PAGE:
Rambus, a developer of memory and interconnection technologies, on Monday announced that the Federal Trade Commission (FTC) has issued an order dismissing the remainder of its case against Rambus. This follows a recent denial of the Commission’s request for certiorari with the United States Supreme Court to review the Rambus case and brings the seven-year matter to a close.
“We are pleased to have finally put this matter behind us. Rambus has prevailed on similar JEDEC-related claims at the Court of Appeals for the Federal Circuit, in front of a jury, and before a federal district court. The FTC’s decision to drop its remaining JEDEC-related claim against us was the right one,” said Thomas Lavelle, senior vice president and general counsel at Rambus.
In its order, the FTC indicated it would not pursue further proceedings against Rambus in this matter, stating “the Commission finds that further litigation in this matter would not be in the public interest”.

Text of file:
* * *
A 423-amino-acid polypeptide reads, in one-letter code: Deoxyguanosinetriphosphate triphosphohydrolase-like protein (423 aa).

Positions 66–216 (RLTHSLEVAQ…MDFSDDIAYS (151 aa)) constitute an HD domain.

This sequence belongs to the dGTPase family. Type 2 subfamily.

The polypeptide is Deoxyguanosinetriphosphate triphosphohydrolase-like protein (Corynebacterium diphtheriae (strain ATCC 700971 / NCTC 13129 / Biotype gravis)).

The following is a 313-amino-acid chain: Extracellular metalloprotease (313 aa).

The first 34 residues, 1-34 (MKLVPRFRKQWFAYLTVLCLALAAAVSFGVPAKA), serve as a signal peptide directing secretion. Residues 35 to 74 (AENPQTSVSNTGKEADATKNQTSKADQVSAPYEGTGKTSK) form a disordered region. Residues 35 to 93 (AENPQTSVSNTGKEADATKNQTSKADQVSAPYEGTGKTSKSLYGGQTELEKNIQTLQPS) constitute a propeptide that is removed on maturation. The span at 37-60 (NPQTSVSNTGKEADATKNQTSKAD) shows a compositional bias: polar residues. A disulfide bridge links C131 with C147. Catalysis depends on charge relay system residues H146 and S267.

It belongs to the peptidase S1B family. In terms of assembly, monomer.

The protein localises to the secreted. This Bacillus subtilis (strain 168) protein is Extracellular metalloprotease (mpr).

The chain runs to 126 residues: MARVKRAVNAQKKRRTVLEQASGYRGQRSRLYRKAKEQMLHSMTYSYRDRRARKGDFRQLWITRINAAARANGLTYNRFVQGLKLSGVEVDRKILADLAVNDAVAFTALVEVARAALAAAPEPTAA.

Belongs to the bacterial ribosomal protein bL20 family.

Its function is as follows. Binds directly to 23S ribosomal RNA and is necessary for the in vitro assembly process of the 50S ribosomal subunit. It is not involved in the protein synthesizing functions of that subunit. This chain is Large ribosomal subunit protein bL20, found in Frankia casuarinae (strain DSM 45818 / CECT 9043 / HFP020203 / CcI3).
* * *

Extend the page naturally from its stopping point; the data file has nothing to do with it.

The FTC originally brought charges against Rambus in 2002 relating to Rambus’ 1992-1995 participation in an industry standard setting committee, the Joint Electron Device Engineering Council (“JEDEC”). A three-month trial was held in the spring of 2003 before then Chief Administrative Law Judge (ALJ) Stephen McGuire, who issued his initial decision exonerating Rambus with over 1,600 findings of fact in its favor in early 2004. The FTC’s own Complaint Counsel appealed the ALJ’s decision to the full Commission, which reversed the ALJ and found Rambus liable for violating Section 2 of the Sherman Act. Following Rambus’ appeal of that decision, the Court of Appeals for the District of Columbia (CADC) vacated the FTC orders and the Supreme Court denied the Commission’s request for review.